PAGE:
CBS, Ahead of Upfronts, Has Strong 1st Quarter
Published: May 02, 2012
New revenue from syndication, online streaming services and subscription fees helped the CBS Corporation to report an 80 percent increase in profits on Tuesday, its strongest such first-quarter gains since it was spun off from Viacom six years ago.
The company's net earnings for the quarter were $363 million, or 54 cents a share, up from $202 million, or 29 cents a share, in the same quarter a year ago. Wall Street analysts had predicted earnings of 44 cents a share. "They are clocking it in every category," said David W. Miller, a managing director covering media and entertainment at the investment bank Caris & Company, calling the CBS earnings "outstanding."
Leslie Moonves, the CBS chief executive, said the first-quarter earnings foreshadowed a "record 2012" for the broadcaster, which is preparing to present its 2012-13 network television schedule to advertisers. The presentation on May 14 will kick off a period of so-called upfront advertising sales.
"We led the upfront last year, and we guarantee we will lead it again this year," Mr. Moonves said on a conference call with investors.
The company is benefiting from the CBS network's long-standing status as the most-watched among total viewers in the United States. CBS has fewer holes to fill on its television schedule than its competitors do, "meaning that we'll be much more selective than our competitors will have to be," Mr. Moonves said Tuesday.
Heading into the upfront period, "we're feeling a lot of strength from the ad market," he added.
But Mr. Moonves and other CBS executives pointed out that the company - traditionally the most reliant on ad revenue of any of the major media companies - is continuing to come up with more nonad revenue.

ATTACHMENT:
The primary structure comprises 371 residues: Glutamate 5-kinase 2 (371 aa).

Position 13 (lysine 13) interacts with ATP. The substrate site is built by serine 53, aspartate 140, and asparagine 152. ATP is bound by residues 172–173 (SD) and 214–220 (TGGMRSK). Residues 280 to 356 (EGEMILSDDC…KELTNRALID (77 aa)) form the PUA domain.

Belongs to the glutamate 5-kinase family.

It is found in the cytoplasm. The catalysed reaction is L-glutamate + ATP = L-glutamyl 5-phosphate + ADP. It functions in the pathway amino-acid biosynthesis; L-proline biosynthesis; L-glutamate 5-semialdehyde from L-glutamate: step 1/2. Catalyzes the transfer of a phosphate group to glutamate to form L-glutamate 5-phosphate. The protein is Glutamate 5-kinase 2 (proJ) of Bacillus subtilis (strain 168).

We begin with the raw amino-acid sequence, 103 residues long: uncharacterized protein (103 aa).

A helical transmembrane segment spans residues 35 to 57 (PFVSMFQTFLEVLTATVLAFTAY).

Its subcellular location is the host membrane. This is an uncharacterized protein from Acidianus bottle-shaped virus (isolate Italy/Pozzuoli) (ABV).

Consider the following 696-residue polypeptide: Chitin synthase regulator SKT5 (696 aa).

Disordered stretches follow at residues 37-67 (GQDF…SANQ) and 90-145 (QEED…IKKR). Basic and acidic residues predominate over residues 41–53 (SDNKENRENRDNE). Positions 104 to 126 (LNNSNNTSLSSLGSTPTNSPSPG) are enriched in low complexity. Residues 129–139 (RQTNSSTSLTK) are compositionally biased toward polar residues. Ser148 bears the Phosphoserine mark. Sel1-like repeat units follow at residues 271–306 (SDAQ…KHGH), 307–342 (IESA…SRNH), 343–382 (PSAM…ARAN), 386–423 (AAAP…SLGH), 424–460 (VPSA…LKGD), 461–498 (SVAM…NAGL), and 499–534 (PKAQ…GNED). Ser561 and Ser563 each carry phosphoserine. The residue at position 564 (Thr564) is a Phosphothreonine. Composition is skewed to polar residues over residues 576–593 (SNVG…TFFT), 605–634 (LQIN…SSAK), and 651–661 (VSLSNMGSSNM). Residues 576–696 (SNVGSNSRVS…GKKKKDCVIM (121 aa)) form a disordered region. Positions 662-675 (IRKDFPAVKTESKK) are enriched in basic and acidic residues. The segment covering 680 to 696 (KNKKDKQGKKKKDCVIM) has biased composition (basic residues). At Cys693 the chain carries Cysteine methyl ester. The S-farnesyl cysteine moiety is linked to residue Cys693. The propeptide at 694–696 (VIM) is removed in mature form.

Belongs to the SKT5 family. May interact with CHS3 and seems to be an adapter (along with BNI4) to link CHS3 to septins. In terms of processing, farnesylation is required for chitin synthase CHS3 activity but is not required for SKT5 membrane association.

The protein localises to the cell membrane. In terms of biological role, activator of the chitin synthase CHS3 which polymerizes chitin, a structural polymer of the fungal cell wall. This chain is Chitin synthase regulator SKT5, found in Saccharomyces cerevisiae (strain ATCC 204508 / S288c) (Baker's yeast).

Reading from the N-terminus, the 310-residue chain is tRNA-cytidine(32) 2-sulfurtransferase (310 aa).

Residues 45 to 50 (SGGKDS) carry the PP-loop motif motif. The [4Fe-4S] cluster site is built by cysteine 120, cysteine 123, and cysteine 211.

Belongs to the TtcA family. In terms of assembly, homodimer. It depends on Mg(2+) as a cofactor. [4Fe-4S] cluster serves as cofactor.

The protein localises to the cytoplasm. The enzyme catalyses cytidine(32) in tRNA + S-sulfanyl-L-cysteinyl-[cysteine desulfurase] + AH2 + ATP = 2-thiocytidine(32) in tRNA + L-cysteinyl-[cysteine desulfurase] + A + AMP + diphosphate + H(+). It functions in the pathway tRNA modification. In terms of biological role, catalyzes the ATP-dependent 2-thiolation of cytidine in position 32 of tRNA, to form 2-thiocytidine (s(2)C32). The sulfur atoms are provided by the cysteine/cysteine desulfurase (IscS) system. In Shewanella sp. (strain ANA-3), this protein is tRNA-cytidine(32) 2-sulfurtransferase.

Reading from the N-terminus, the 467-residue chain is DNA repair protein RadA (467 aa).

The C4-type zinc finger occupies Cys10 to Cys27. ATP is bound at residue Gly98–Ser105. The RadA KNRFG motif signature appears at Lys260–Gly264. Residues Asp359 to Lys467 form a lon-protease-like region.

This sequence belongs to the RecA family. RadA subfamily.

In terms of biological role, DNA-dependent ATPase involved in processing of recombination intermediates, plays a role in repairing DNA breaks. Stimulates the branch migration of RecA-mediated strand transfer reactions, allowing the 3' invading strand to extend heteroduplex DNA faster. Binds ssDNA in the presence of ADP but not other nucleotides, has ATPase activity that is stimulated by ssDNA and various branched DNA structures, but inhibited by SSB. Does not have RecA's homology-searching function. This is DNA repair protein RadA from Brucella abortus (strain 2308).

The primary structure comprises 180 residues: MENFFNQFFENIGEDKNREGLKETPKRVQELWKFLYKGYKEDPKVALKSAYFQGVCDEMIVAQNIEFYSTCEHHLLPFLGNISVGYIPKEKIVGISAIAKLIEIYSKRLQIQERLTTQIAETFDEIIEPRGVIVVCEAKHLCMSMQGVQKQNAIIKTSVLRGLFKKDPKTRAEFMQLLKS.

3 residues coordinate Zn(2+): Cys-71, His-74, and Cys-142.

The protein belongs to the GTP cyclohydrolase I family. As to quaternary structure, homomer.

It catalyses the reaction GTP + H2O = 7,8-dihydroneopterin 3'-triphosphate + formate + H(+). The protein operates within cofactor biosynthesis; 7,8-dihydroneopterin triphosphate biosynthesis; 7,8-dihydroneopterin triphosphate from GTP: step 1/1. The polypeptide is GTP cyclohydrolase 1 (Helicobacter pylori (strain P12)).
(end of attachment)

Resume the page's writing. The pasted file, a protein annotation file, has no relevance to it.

Of CBS Corporation's $3.92 billion in total revenue in the first quarter, 39 percent originated from nonadvertising sources, according to the company, up from 35 percent in the first quarter of 2011.
"Syndication, retrans and online streaming are having a huge impact on our numbers and are not directly tied to the economy," Mr. Moonves said, abbreviating the word retransmission, which refers to fees paid by distributors and affiliates for the rights to CBS programming. "Many of these revenue sources did not even exist just a few short years ago," he noted.
A 12 percent gain in total revenue for the quarter - from $3.51 billion in the same quarter last year - was attributed in part to digital licensing deals. CBS already licenses some of its old shows to Netflix and Amazon's streaming services, and it is in talks with other such online video distributors.
In the conference call, Mr. Moonves seemed to let slip the name of at least one of them, Intel, which has reportedly been in negotiations with channel owners about selling a virtual cable subscription via the Internet. CBS, he said, was talking to "the Intels of the world" as well as existing cable operators like Comcast. New digital deals will be made "over the next number of months," he said.
CBS revenue also grew thanks to traditional syndication deals, including a new one with the AMC network for "CSI: Miami," and increases in subscriptions to Showtime Networks, its pay cable arm.
Its local broadcasting businesses were flat for the quarter. Joseph Ianniello, the CBS chief financial officer, said at the company's television and radio stations, local ad sales outpaced national ad sales, which is significant because local businesses can be a "leading indicator" of an economic rebound.
The automotive and retail sectors were the bright spots for local ad sales.
Speaking to investors on Tuesday, Mr. Moonves also singled out the company's news division, CBS News, for praise. The "CBS Evening News," which has languished in third place among the network newscasts for years, is the only one of the three to be up year-over-year, he said.